The Franco-Prussian War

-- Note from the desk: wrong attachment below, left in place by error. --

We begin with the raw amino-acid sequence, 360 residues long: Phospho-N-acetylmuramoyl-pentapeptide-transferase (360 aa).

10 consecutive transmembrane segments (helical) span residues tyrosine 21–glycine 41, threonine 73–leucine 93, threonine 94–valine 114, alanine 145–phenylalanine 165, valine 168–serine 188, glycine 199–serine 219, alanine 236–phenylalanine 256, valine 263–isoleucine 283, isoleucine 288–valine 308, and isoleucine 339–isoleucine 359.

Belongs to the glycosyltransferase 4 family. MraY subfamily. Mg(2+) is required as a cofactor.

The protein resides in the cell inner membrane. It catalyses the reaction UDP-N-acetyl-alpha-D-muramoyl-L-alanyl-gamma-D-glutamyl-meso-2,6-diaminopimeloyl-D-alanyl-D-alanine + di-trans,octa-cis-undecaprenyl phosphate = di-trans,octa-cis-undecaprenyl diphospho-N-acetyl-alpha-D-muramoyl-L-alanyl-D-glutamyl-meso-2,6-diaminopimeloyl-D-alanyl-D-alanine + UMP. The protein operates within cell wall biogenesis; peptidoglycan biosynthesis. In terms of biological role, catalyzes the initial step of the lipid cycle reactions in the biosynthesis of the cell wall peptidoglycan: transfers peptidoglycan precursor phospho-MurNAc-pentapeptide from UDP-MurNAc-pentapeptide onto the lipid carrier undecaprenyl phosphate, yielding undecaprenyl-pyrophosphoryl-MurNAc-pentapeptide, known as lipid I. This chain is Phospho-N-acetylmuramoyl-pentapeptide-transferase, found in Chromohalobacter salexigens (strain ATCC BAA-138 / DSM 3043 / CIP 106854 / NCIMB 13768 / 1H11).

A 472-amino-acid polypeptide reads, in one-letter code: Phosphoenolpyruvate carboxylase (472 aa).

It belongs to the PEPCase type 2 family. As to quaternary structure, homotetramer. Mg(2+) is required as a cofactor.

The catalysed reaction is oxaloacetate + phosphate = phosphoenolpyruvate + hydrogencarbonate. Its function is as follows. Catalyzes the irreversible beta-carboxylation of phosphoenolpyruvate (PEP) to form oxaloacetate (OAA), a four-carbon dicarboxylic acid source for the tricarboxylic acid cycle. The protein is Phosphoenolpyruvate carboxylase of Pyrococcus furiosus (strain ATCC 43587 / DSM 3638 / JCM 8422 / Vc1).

The Franco-Prussian War is another example of military strategy being the decisive factor in a war, as opposed to sheer numbers and firepower. By changing their overall strategy and not just the tactics in battle (which was done in the Battle of Königgrätz) the Prussians were able to outsmart the French and defeat them. Initially, the Prussians were struggling to succeed against the French, because this kind of defensive battle was the kind of warfare the French Army was built around. The Prussians gained the advantage through superior commanders, speed, and positioning. Their success came in the ability to get around the enemy and strike them at their rear and flanks, which was a result of the superior Prussian artillery restricting the movements of French troops as the Prussians closed on their position. A retreating French force was promptly met, and after a series of battles, were pushed back into the fortress which was later besieged. The land Prussia conquered from this war led to friction between France and Germany in later years, and pitted them against each other in the first World War. Germany’s ability to outsmart their opponents rather than overpower led them to great success, and caused them to become a feared and respected military force in 19th century and early 20th century Europe.